Table des matières
Another day of TED is over; here's my summary of the events. Today, I'll try not to use the word "amazing" too many times. :)
Unfortunately, I missed most of the content of this TED day, so my account will be a short one. I'll edit this post once I see the talks I missed on TED archive.
Oh, and Apple was unveiling the ipad 2 that day, which I guess is a big deal. In some circles.
I was still at work during the session, couldn't see it live. I just caught the last three interventions :
Aaron O'Connell tried to explain to us the theory of quantum mechanics. As always, it's very hard to grasp. Maya Beiser helped "letting our brains heal", by performing a couple of beautiful cello pieces.
Next came Deb Roy's talk, which I really was expecting. Chris Anderson introduced him by saying that his project required "an ungodly amount of computing power", as Roy is recording every word uttered by his own son, in order to have the first complete account of how humans learn language.
Using this incredible amount of data, deb Roy is able to analyze the evolution of a word in his son's speech, and when and where that word was uttered in his presence, creating "word maps".
This research then evolved, allowing him and his team to analyze the output of every American TV channel, to connect mass media and social media.
Worlds Imagined started with Julie Taymor, a director and designer, which gave insight into the way she creates movies and plays.
She was followed by a three-minutes presentation of World of Warcraft by one of its designers, Rob Pardo.
After a short presentation of the ted fellows program, Morgan Spurlock came to the stage. He is the filmmaker behind the documentary "Supersize Me", and has a tendency to put himself in the middle of a story. His new project is called "The Greatest Story Ever Sold", a look into advertising and product placement. I'd like to see that movie, as it looks very interesting. Also, today I learned that São Paulo banned outdoor advertising.
He was followed by Bill Ford, executive chair for the Ford Motor Company. I was a little bit surprised to see a representative for the auto industry at TED, which tends to lean more towards the environment side of the debate. But I was pleasantly surprised to learn that Bill Ford has been trying for years to bring environment issues to the table at Ford. He talked about the future of cars, which won't be "more roads", but rather the building of network of "smart cars" : "The potential of a connected car network is almost limitless."
Terrence McArdle & Ben Newhouse, inventors, then gave a short presentation of a new product called bubbles, which aims to replace photos in electronic documents with explorable 3D environments.
The session ended with a talk by Indra Nooyi, chair and CEO of PepsiCo. She explained in detail PepsiCo's "Refresh Everything" campaign, which gives grants to people with an idea to improve their community.
Session 6 was curated by Bill Gates, a "guest curator", a new feature of TED 2011. It started with David Christian, historian, who gave us an account of what he calls "Big History" : the events from the Big Bang to the Rise of Humanity : "In a universe ruled by the second law of thermodynamics, how do we create complexity? Yet we do".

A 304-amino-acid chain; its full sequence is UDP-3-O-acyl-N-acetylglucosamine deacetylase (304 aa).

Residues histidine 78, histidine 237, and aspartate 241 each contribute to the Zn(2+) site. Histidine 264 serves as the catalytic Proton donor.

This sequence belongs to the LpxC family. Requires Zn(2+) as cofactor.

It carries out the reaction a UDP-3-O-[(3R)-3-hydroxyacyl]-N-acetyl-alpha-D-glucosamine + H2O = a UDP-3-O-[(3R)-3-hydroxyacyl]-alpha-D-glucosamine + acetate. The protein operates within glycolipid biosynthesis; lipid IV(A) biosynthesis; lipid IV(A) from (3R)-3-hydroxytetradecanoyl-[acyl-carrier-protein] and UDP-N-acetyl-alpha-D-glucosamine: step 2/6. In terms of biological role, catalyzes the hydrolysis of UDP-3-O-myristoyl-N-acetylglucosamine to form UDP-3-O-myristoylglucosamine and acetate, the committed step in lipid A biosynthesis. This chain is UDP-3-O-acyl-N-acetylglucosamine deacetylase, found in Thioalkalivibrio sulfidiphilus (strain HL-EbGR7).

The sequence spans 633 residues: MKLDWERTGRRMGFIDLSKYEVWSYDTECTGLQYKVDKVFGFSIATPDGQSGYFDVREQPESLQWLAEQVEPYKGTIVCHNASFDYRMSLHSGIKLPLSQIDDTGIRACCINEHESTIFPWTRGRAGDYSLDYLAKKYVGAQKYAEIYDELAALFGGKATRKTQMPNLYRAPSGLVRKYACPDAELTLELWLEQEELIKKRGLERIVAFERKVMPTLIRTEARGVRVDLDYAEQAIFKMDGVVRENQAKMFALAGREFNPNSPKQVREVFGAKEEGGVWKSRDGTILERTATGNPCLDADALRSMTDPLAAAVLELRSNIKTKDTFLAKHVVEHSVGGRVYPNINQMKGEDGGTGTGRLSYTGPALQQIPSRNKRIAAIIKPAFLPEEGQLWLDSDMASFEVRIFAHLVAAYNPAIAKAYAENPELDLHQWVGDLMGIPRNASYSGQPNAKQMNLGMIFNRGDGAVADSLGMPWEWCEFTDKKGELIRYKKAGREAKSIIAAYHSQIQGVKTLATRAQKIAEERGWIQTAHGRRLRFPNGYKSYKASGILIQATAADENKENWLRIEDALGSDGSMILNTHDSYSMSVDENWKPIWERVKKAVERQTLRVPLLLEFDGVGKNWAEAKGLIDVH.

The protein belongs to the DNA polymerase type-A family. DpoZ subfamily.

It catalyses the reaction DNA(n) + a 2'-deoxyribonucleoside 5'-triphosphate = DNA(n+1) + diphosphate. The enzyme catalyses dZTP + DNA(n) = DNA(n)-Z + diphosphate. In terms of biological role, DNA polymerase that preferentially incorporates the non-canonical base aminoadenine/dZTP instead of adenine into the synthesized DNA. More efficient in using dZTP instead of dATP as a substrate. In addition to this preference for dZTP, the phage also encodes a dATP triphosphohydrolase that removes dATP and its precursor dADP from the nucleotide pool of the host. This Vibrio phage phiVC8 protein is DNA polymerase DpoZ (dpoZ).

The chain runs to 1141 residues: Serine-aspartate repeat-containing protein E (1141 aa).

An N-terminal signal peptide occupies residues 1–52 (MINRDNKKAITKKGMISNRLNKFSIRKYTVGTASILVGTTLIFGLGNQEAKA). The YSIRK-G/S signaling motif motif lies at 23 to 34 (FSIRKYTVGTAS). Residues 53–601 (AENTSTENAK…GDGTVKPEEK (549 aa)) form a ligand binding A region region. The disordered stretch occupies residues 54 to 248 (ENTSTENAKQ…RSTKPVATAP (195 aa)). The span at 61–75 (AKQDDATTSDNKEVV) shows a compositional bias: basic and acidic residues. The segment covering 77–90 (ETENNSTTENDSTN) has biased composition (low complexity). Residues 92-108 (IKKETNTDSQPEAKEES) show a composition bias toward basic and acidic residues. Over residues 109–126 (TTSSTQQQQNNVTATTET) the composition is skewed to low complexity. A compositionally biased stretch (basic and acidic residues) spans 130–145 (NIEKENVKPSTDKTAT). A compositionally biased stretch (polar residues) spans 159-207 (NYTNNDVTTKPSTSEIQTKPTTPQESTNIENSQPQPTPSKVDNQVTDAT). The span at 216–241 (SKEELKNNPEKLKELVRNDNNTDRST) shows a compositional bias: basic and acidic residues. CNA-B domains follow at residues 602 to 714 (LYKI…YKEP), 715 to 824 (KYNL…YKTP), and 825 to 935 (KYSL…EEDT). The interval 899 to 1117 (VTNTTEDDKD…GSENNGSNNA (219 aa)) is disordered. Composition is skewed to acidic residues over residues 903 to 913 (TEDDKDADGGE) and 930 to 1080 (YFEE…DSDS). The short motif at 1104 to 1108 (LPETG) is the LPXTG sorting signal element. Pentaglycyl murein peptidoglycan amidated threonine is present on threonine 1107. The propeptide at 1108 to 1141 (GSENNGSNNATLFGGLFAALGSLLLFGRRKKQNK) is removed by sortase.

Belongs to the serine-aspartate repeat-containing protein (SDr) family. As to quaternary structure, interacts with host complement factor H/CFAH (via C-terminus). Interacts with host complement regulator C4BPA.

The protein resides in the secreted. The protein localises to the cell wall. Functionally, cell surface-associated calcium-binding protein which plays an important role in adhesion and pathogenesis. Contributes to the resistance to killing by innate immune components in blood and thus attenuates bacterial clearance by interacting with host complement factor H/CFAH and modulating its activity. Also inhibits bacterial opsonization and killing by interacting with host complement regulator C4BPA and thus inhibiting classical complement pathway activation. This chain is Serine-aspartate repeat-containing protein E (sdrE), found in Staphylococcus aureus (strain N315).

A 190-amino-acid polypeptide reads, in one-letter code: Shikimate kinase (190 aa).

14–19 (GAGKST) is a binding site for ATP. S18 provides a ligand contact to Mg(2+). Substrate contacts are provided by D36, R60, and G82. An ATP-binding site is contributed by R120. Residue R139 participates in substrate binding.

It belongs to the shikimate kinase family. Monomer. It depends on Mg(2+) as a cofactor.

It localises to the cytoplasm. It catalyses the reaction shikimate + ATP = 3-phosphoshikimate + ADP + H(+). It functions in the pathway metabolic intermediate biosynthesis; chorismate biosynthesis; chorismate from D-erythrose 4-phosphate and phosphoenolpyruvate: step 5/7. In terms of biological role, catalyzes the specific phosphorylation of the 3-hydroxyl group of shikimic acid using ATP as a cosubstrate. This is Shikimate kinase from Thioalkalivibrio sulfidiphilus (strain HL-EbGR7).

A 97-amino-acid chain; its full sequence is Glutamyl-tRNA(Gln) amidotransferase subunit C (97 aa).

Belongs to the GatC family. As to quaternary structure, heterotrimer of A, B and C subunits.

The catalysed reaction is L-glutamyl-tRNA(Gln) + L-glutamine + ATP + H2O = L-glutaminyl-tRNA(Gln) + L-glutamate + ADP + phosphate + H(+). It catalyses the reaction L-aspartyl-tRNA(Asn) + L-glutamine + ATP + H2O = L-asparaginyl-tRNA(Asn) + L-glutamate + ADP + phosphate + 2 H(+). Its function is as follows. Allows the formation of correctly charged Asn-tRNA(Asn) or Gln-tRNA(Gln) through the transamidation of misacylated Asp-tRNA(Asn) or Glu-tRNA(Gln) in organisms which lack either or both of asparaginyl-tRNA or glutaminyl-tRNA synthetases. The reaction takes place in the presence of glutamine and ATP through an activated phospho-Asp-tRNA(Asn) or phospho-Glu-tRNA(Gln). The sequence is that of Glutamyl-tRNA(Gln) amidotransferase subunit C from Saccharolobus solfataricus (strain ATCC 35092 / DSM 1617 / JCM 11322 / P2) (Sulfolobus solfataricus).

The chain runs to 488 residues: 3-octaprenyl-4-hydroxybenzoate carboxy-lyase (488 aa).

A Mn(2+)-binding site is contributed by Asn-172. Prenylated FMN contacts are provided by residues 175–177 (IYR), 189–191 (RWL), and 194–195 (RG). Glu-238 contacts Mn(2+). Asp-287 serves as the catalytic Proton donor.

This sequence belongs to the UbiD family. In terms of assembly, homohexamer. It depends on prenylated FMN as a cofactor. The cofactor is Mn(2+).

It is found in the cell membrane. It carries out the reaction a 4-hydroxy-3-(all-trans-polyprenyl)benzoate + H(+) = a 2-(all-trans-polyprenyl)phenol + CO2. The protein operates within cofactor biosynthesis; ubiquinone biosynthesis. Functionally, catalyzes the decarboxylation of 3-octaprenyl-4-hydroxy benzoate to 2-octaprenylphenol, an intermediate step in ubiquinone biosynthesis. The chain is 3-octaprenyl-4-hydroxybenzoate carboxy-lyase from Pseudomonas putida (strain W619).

Bill Gates introduced the next speaker : Amina Az-Zubair, national coordinator for Education for All, at Nigeria's ministry of education. "1 in 5 Africans are Nigerian. 150 million people. 17 million in poverty".
Amina talked about the Millennium Development Goals, goals set by the UN in 2000, to try and end poverty in the world. It was an uplifting talk; maybe it is possible to end poverty.
Next came Bruce Aylward, a Canadian physician and epidemiologist, who heads the polio eradication program at WHO. He has been working for 20 years on the eradication of this terrible disease, with promising results.
After a mention to people who organize TEDx events all around the world, Bill Gates introduced Sal Khan, a math educator. Khan founded the Khan Academy, an amazing website with more that 2000 lessons in video, on subjects ranging from History to Chemestry. Salman has a lot of interesting ideas on the future of education. I'll be creating an account on Khan Academy very soon. :)
ei π + 1 = 0 : if this does not blow your mind, then you have no emotion.
Didn't watch this session live either.
EDIT : Now I have, here are my comments :
Session on collaboration began with a nice speech by Wael Ghonim, speaking from TEDxCairo on the Egyptian revolution and the power of the Internet on collaboration.
Egyptians have proven to be true that the power of the people is much stronger than the people in power.
The session continued with an interesting talk by Eddie Widder, about bioluminescence in deep see creatures.
I’ve filmed scenes of these kids that will make you cry and throw things at the TV.
It was time to introduce this year's winner of the TED prize, and his wish : JR came to the stage and, after showing his work in Paris' citées and Rio's favelas, he presented his wish :
For you to stand up for what you care about by participating a global art project. And together we’ll turn the world … INSIDE OUT
Go to http://www.insideoutproject.net/ to be a part of JR's TED Prize Wish.
The session ended with a couple of beautiful songs by Antony.